They say football is a business. They’re not wrong.

Major clubs across the world have turned from humble football clubs into well oiled money printing machines. There hasn’t necessarily been a shift away from football, but more so a broader perspective has been taken in. Not everything is about football anymore. Clubs manage to keep results up while turning a profit, expanding their reach across the globe and sticking true to brand values established by high paid marketing teams. Think about your own club, their “identity” and the image they portray to the public through social media. It’s not just about football anymore.

This business mindset is not exclusive to clubs, but also players.

There’s three types of footballers on social media, and I’ll be using the Arsenal squad as an example. Firstly we have Nacho Monreal. Much like on the pitch, Nacho has a no nonsense social media approach. Plenty of “good to get the 3 points” and “taking it one game at a time” which quite frankly (sorry Nacho if you’re reading this) is dead boring. This is whipped up by an uninspiring social media team. Come on guys, give us a little more.

Then we have your second type of social media footballer, the Mesut Özil. This approach is one I call faux-genuine. On the surface Özil’s output seems authentic with a more casual and informal tone with his witty hashtags and relatable use of emojis. Only once you delve a little deeper it is abundantly clear that this is moderately well disguised, albeit convincing work of a social media team. Despite this appear to look human, you’re not Mesut. Your social media team churn out hashtags and your nineteen million followers love it, but it isn’t human. It also didn’t help when his social media team posted a tweet meant for Mesut Özil on the twitter of their other client Shrokden Mustafi. Shambolic. This gives the ora that Mesut really runs this account himself and he’s just some sort of self made social media management wizard with a thriving career in marketing he can move on to post retirement. Not the case Mesut, I’m on to you.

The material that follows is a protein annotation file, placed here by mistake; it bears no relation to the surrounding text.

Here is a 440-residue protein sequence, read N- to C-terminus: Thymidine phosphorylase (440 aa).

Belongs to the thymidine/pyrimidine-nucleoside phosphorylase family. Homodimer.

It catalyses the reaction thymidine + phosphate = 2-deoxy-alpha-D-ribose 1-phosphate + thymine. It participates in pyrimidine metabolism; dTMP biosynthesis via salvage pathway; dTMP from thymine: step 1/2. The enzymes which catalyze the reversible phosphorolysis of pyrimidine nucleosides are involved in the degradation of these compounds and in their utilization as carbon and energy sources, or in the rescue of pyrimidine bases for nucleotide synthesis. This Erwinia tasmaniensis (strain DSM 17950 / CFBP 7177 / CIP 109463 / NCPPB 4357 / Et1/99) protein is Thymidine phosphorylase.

Now we arrive at the third type. There’s very few in this category, in fact I’d go as far to say there’s only one member. None other than Hector Bellerin. He’s a man in a tier of his own and this is why. The media landscape is changing. We spend hours a day, mindlessly scrolling through social media. If a brand is standing out amongst the sea of mediocre content they are a brand of value. In a world of Nacho Monreal’s and Mesut Özil’s, Hector Bellerin stands a head and shoulders above them and here’s why.

Introducing Kieran Clarke. You may not know him by name although I’m sure you’d have experienced his work at one stage. Kieran is a close friend and more importantly, the personal photographer of Hector Bellerin. He’s responsible for every shot of Hector looking cooler than most of us can ever dream of. Kieran is responsible for the tone adopted by Hector online. You know that friend who takes incredibly candid photos of you on a night out just because they feel like it? That’s Kieran. He’s the friend you want. He is a new age footballer and the first of his kind. Years after the major European clubs accepted themselves as brands rather than football teams, footballers have done the same. Hector Bellerin has similarly transformed. His shift from a nippy right back with a strangely cockney accent to a brand unrivalled in the football world appears to be strategic, calculated and quite frankly brilliant. Hector gives an unrivalled insight into his life. It’s raw, genuine and relatable. Despite living a life that is unobtainable for most he seems more like a person than any other player and this is captured by Kieran for a single purpose. Hector Bellerin understands branding.